You’ve resigned and have a new job but your boss claims your next position isn't appropriate and now they're demanding you hand over all your emails and your LinkedIn contacts! Believe it or not, this may be legal depending on the contract you signed when you first came on board. This is a prime example of why getting the contract details right at the start of your employment is so important. For more information on what to look for in your contract, click here.
Restraint of trade clausesOne tricky item that people often don't give much thought to is a ‘Restraint of Trade Clause.’ These are often found in employment contracts and may restrict what you can do when your job ends. These clauses are enforceable to the extent that an employer can take steps that are “reasonably necessary” to protect their legitimate business interests. You may not be allowed to work in the same field or industry for a set amount of time as stipulated in the contract. The law also protects things such as trade secrets and confidential information in both the interests of employers and third parties, and may require you to give up access to things such as customer lists and emails.
But how far does this extend? Can an employer request your LinkedIn or networking contacts?
LinkedIn ownershipLinkedIn is a unique social networking site as it blurs the lines between personal and work interests. Recently a British case suggested that employers may actually have ownership over their employees’ LinkedIn profiles. However, this has yet to be considered in Australia. Your contacts are likely to be deemed your own personal property, but this will depend upon the terms of your contract and why the account was created.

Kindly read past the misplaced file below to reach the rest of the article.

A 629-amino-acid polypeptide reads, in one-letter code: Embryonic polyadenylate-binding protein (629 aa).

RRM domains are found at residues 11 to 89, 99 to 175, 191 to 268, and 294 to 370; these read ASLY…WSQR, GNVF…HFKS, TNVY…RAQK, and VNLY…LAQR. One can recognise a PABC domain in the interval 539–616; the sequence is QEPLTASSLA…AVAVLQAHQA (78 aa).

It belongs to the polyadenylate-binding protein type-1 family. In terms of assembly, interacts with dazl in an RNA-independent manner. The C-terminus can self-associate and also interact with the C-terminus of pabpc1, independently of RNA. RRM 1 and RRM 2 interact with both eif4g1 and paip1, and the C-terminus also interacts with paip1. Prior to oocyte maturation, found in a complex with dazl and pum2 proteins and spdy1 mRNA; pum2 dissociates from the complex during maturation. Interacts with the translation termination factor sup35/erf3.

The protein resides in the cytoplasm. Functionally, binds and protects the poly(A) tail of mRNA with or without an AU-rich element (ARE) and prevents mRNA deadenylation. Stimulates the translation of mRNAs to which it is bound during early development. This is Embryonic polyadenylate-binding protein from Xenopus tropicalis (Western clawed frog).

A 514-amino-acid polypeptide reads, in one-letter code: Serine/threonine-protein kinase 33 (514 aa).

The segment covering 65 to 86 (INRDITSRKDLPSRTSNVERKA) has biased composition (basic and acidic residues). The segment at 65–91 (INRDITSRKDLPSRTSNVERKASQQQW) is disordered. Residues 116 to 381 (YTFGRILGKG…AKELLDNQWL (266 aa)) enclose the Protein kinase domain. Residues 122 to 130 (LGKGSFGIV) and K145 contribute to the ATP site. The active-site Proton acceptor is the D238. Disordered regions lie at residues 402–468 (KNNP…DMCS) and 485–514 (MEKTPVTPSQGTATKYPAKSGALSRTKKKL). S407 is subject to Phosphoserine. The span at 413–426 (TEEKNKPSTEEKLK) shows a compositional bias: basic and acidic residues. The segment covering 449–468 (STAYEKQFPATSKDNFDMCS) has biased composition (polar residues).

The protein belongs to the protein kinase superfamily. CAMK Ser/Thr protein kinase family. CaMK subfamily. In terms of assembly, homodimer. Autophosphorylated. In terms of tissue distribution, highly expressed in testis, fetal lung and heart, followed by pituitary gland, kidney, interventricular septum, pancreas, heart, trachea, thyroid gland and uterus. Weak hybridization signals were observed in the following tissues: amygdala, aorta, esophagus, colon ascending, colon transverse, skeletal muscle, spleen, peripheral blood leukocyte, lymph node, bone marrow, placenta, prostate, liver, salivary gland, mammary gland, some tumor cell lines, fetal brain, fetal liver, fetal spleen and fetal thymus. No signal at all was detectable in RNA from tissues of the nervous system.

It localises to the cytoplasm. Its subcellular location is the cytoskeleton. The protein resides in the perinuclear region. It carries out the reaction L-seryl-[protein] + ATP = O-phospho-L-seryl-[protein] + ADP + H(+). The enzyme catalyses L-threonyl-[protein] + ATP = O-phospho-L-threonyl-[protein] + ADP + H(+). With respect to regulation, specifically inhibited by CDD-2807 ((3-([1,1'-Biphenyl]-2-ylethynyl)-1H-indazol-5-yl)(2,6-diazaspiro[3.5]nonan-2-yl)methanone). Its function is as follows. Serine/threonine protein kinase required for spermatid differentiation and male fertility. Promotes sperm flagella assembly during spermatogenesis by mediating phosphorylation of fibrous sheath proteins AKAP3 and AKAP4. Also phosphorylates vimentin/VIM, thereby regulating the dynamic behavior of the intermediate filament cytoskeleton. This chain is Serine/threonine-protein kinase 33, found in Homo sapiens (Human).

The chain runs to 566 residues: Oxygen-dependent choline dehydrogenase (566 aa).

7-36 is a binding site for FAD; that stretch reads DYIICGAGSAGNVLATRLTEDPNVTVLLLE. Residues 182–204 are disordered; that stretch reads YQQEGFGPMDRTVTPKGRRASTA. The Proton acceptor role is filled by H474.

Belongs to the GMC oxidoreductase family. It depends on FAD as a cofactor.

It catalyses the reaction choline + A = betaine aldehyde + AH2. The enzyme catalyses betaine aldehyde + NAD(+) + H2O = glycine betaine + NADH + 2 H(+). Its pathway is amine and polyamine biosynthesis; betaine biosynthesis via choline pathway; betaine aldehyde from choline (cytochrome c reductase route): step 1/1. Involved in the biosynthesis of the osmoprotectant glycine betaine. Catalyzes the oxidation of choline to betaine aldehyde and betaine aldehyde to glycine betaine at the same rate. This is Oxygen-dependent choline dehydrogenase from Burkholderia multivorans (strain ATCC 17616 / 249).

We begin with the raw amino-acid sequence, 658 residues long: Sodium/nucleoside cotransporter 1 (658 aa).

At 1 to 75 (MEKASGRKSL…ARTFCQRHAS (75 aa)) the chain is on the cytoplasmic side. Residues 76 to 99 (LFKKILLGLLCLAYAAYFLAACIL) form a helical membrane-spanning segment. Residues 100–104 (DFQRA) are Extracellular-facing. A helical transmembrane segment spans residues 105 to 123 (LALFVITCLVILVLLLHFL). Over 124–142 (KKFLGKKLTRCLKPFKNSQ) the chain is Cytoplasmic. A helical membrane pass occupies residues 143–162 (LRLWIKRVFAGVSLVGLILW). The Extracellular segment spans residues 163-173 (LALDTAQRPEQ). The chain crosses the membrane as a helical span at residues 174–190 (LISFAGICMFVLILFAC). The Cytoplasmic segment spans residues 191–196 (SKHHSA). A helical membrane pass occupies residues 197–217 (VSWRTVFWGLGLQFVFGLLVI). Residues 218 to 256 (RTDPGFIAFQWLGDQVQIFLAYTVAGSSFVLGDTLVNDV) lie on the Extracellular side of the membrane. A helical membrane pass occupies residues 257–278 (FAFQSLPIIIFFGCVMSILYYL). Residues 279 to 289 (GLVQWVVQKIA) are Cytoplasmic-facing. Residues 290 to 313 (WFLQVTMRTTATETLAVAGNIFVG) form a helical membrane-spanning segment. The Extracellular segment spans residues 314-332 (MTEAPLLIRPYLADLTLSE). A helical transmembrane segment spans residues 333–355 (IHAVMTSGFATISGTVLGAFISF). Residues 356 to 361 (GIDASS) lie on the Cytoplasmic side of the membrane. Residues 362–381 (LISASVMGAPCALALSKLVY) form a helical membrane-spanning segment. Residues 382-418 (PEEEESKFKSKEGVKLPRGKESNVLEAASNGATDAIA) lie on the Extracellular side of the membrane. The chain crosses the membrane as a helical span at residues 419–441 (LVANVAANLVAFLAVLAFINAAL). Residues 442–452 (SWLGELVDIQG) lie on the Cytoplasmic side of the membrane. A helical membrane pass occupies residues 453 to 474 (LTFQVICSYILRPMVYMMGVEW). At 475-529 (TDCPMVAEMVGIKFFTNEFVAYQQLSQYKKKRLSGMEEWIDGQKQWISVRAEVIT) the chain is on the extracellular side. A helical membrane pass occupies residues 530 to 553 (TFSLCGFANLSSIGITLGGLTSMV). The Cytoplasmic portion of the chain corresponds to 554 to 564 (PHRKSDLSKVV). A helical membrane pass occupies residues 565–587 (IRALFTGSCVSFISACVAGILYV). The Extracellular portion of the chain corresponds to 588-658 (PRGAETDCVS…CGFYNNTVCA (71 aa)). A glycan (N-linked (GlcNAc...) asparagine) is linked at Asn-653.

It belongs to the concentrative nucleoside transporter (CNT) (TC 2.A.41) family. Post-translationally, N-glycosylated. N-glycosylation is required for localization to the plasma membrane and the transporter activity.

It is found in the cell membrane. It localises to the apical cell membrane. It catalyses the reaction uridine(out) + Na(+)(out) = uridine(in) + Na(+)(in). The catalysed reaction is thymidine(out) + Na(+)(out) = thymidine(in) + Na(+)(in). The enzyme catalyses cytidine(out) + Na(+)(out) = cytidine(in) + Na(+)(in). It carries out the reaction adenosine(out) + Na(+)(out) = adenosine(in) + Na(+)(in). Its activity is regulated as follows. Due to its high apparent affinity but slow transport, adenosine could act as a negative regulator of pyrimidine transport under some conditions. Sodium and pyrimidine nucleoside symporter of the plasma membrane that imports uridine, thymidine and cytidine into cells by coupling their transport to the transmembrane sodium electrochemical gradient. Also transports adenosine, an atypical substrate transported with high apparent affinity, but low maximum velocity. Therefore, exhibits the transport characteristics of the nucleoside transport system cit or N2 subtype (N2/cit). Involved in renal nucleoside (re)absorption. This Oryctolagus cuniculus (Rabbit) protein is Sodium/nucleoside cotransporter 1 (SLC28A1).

Work-related propertyProperty is another item that can be inadvertently overlooked when signing contracts. Generally, at the end of your employment your employer will expect the return of any work-related items such as phones, laptops, keys or company vehicles. So make sure you don’t hold onto that company iPhone.
Employee entitlementsEmployees are also well-protected by the law, with employers having to adhere to various legislative requirements. When your employment comes to an end you are entitled to a number of things such as outstanding wages, accrued annual and long-service leave and, in some cases, redundancy payments. End of financial year or commission-based bonuses may be conditional, however, depending on the terms of your contract and whether they are based purely on performance or other factors.
Finally, your boss can make you stay on and work out your notice period if they want or need you to. Depending on your length of service, or whether you are permanent or casual, you may have a notice of period of usually somewhere between 1-4 weeks. Failing to give appropriate notice may affect your leave entitlements.
Your employment contract is a vital document - don't sign or resign without reading it closely.
Written by Shine Lawyers on August 28, 2017. Last modified: September 26, 2018.